FORT MYERS, Fla. -- In his first year with the Red Sox in 2013, Mike Carp accepted his role as a utility player and enjoyed a great amount of success.
Given his abilities as both a first baseman and an outfielder, he could start on some major league teams, but his willingness to come off the bench and produce in key moments was just another special aspect of the Sox’s World Series team.
Carp played a career-high 86 games last season and could possibly have more responsibility this season, as the Red Sox are considering finding a way to get his bat in the lineup on a more consistent basis. The plan this spring is to have him work out at third base in order to get used to the left side of the infield, just in case.
“Stay tuned,” Red Sox manager John Farrell said with a smile.
Last season, Carp posted a .296 average with nine home runs and 43 RBIs as a first baseman, outfielder and pinch hitter.
“He exceeded our expectations when you look at the line that he put up last year,” Farrell said.
The Sox manager said he was impressed with the way Carp could go days without playing, but always came through with a professional at-bat when called upon.
“He performed well in a difficult situation,” Farrell said.
Carp’s versatility could become crucial again in 2014 and Farrell is comfortable with him in the lineup.
“If something were to happen to another guy on our roster where we have to insert Mike Carp for an extended period, we’re perfectly comfortable with that,” Farrell said.
* It’s not a surprise that Koji Uehara and Junichi Tazawa are gaining a lot of attention this spring from the Japanese media. Their every move is being documented and for good reason. Both pitchers were key contributors last fall. Uehara and Tazawa were impressive in their respective roles as closer and set-up man.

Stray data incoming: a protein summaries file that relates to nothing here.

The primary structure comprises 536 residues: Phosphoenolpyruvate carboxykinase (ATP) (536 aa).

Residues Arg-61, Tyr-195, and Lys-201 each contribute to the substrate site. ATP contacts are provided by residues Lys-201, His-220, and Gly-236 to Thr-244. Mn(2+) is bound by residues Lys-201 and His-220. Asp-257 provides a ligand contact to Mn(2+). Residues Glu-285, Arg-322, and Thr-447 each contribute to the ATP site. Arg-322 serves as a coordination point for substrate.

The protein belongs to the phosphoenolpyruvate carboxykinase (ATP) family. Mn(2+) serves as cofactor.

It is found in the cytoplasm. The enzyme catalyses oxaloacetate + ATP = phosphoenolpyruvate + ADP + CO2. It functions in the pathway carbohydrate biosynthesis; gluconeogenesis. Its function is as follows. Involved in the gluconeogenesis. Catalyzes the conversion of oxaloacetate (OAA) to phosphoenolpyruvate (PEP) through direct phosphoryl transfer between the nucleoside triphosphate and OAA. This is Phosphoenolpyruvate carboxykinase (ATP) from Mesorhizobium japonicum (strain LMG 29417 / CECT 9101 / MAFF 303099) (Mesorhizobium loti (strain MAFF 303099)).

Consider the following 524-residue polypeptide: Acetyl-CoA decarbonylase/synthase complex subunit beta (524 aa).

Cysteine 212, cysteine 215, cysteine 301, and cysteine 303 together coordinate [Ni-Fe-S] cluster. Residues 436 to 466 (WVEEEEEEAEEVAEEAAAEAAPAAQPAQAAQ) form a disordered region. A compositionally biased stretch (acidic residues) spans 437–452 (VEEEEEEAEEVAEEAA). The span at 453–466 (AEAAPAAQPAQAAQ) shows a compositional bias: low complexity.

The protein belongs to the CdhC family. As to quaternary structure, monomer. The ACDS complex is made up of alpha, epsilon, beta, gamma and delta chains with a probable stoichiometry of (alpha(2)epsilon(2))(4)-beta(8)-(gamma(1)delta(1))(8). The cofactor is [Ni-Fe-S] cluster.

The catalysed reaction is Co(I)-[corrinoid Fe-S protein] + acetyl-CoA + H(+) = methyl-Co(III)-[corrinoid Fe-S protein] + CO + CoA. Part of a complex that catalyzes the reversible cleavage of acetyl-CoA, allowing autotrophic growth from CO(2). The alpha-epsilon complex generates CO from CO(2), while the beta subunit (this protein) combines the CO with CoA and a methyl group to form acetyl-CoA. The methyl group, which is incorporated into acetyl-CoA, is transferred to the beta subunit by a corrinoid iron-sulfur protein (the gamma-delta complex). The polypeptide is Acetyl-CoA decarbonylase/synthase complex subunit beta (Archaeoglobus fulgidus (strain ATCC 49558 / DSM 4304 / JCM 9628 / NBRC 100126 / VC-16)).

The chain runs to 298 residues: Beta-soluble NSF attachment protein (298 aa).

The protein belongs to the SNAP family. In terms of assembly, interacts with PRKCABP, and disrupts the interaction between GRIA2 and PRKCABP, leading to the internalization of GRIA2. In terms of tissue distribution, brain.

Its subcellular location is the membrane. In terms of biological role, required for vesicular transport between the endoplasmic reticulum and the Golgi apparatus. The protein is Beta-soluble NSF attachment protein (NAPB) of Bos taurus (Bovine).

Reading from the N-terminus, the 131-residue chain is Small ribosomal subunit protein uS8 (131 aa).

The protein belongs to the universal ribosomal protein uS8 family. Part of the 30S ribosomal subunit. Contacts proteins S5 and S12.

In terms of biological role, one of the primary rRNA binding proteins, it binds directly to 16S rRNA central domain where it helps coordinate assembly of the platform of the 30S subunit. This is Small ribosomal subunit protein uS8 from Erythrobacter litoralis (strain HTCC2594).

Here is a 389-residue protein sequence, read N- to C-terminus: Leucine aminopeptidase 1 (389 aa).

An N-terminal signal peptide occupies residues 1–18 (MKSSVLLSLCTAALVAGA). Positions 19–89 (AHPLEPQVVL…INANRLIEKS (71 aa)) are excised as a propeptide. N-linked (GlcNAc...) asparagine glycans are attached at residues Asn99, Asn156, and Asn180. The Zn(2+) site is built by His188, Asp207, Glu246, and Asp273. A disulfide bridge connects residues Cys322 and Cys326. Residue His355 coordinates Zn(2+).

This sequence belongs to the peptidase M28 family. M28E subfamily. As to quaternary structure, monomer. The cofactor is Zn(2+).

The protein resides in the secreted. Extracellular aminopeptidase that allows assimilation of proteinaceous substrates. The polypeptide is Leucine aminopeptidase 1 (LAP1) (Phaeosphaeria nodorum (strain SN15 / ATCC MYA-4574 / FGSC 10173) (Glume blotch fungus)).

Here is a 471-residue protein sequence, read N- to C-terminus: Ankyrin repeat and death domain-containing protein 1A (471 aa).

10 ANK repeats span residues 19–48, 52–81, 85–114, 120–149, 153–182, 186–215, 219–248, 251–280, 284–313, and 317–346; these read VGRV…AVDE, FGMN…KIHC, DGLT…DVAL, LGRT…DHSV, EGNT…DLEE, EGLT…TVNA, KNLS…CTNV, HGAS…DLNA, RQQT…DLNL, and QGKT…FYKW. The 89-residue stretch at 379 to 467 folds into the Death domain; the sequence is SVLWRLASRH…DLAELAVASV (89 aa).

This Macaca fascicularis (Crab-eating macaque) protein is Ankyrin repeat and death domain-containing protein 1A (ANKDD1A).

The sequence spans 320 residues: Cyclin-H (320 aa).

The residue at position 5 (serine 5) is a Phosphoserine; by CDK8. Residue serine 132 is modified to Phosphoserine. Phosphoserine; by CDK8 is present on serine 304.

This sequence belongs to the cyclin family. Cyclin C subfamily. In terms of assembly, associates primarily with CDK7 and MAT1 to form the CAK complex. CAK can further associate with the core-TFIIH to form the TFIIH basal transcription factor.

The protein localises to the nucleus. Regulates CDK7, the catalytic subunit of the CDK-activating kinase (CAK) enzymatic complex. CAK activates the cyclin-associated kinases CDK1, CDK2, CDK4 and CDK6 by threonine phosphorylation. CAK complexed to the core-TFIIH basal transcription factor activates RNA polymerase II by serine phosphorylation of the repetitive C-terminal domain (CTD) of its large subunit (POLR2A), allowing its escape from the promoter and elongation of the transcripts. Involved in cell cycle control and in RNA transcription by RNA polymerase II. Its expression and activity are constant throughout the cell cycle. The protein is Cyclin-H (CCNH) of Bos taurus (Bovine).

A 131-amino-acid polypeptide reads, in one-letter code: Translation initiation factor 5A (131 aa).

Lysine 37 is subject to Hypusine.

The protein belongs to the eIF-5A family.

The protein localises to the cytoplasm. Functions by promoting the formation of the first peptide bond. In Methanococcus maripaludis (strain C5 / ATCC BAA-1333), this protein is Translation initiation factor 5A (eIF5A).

“They are premium strike throwers, so every time they come to the mound we know they’re not going to beat themselves, in terms of issuing bases on balls or creating other issues,” Farrell said.
Like all returning pitchers from last year’s roster, the Red Sox are keeping a close watch on how much each throws this spring because of the added workload last fall.
“We’re mindful of that, as we are with other guys that pitched another month last year, so we’re taking steps to balance some of that,” Farrell said. “They’ve come into camp in great shape. They’ve got tremendous work ethic and they’ll be ready to go once the bell rings Opening Day.”
* Even though catcher A.J. Pierzynski just began his first spring training with the Red Sox, it doesn’t mean he has a lack of knowledge about the club’s pitching staff. The 37-year-old backstop has faced nearly every Red Sox pitcher during his career, and now he’s literally on the receiving end. Through the daily spring training schedule of meetings, bullpen sessions and live BP, Pierzynski’s transition to a new team should be seamless.
According to Farrell, Pierzynski is scheduled to work with each starter in the rotation a minimum of twice during Grapefruit League action. As a season progresses, pitchers have a tendency to find a comfort level with certain catchers, but at this point of spring training that’s not the case, and Farrell has not designated certain battery combinations.
* Newly acquired left-handed pitcher Chris Capuano tossed his first bullpen session with the Red Sox on Sunday. Prior to arriving in camp and passing his physical on Saturday, Capuano already had thrown eight bullpens on his own and had comfortably reached 50 pitches.
* Farrell announced his lineup of pitchers for the upcoming exhibition games.